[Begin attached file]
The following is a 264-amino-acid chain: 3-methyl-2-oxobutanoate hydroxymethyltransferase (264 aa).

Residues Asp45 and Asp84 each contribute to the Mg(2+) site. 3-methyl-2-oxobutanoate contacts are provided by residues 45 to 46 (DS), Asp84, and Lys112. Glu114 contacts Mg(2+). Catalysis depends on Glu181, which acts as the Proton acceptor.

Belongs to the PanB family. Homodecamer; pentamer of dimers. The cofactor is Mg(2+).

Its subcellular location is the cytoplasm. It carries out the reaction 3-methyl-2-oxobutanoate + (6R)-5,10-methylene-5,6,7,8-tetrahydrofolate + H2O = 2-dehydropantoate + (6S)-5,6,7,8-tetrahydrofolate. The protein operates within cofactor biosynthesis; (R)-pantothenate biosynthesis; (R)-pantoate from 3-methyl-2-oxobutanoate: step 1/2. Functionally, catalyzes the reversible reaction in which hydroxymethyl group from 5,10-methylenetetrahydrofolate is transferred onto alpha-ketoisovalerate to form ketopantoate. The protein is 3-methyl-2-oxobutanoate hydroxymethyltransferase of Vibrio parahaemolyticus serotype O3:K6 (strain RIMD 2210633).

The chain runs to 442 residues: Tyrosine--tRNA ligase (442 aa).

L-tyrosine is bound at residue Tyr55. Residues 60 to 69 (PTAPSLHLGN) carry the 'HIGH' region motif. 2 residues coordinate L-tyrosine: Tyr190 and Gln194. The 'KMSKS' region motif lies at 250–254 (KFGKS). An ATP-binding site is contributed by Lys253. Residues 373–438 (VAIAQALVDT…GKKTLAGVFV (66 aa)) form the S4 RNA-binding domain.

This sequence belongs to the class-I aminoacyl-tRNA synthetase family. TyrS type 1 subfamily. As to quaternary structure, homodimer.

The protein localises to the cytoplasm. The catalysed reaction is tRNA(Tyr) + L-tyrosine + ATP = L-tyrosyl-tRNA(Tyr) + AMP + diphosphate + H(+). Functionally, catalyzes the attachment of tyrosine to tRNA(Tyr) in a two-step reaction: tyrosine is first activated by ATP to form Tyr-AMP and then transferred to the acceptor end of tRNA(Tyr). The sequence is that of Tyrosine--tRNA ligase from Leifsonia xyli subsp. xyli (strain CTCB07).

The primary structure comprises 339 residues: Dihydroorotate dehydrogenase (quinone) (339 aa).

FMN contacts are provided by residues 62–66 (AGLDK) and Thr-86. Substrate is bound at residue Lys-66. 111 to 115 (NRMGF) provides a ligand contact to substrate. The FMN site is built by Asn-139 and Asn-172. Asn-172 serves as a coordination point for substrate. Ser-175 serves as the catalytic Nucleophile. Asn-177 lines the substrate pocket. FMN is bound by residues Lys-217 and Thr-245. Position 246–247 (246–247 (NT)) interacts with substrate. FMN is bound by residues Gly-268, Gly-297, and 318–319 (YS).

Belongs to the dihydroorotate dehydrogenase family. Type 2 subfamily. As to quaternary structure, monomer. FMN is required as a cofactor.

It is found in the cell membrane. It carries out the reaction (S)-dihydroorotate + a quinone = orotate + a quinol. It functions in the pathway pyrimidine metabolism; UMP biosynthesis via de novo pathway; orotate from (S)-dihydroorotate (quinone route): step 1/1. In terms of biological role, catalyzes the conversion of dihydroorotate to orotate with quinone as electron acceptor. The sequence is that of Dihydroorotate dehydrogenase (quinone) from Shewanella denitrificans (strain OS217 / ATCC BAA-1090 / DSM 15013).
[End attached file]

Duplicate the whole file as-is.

The following is a 264-amino-acid chain: 3-methyl-2-oxobutanoate hydroxymethyltransferase (264 aa).

Residues Asp45 and Asp84 each contribute to the Mg(2+) site. 3-methyl-2-oxobutanoate contacts are provided by residues 45 to 46 (DS), Asp84, and Lys112. Glu114 contacts Mg(2+). Catalysis depends on Glu181, which acts as the Proton acceptor.

Belongs to the PanB family. Homodecamer; pentamer of dimers. The cofactor is Mg(2+).

Its subcellular location is the cytoplasm. It carries out the reaction 3-methyl-2-oxobutanoate + (6R)-5,10-methylene-5,6,7,8-tetrahydrofolate + H2O = 2-dehydropantoate + (6S)-5,6,7,8-tetrahydrofolate. The protein operates within cofactor biosynthesis; (R)-pantothenate biosynthesis; (R)-pantoate from 3-methyl-2-oxobutanoate: step 1/2. Functionally, catalyzes the reversible reaction in which hydroxymethyl group from 5,10-methylenetetrahydrofolate is transferred onto alpha-ketoisovalerate to form ketopantoate. The protein is 3-methyl-2-oxobutanoate hydroxymethyltransferase of Vibrio parahaemolyticus serotype O3:K6 (strain RIMD 2210633).

The chain runs to 442 residues: Tyrosine--tRNA ligase (442 aa).

L-tyrosine is bound at residue Tyr55. Residues 60 to 69 (PTAPSLHLGN) carry the 'HIGH' region motif. 2 residues coordinate L-tyrosine: Tyr190 and Gln194. The 'KMSKS' region motif lies at 250–254 (KFGKS). An ATP-binding site is contributed by Lys253. Residues 373–438 (VAIAQALVDT…GKKTLAGVFV (66 aa)) form the S4 RNA-binding domain.

This sequence belongs to the class-I aminoacyl-tRNA synthetase family. TyrS type 1 subfamily. As to quaternary structure, homodimer.

The protein localises to the cytoplasm. The catalysed reaction is tRNA(Tyr) + L-tyrosine + ATP = L-tyrosyl-tRNA(Tyr) + AMP + diphosphate + H(+). Functionally, catalyzes the attachment of tyrosine to tRNA(Tyr) in a two-step reaction: tyrosine is first activated by ATP to form Tyr-AMP and then transferred to the acceptor end of tRNA(Tyr). The sequence is that of Tyrosine--tRNA ligase from Leifsonia xyli subsp. xyli (strain CTCB07).

The primary structure comprises 339 residues: Dihydroorotate dehydrogenase (quinone) (339 aa).

FMN contacts are provided by residues 62–66 (AGLDK) and Thr-86. Substrate is bound at residue Lys-66. 111 to 115 (NRMGF) provides a ligand contact to substrate. The FMN site is built by Asn-139 and Asn-172. Asn-172 serves as a coordination point for substrate. Ser-175 serves as the catalytic Nucleophile. Asn-177 lines the substrate pocket. FMN is bound by residues Lys-217 and Thr-245. Position 246–247 (246–247 (NT)) interacts with substrate. FMN is bound by residues Gly-268, Gly-297, and 318–319 (YS).

Belongs to the dihydroorotate dehydrogenase family. Type 2 subfamily. As to quaternary structure, monomer. FMN is required as a cofactor.

It is found in the cell membrane. It carries out the reaction (S)-dihydroorotate + a quinone = orotate + a quinol. It functions in the pathway pyrimidine metabolism; UMP biosynthesis via de novo pathway; orotate from (S)-dihydroorotate (quinone route): step 1/1. In terms of biological role, catalyzes the conversion of dihydroorotate to orotate with quinone as electron acceptor. The sequence is that of Dihydroorotate dehydrogenase (quinone) from Shewanella denitrificans (strain OS217 / ATCC BAA-1090 / DSM 15013).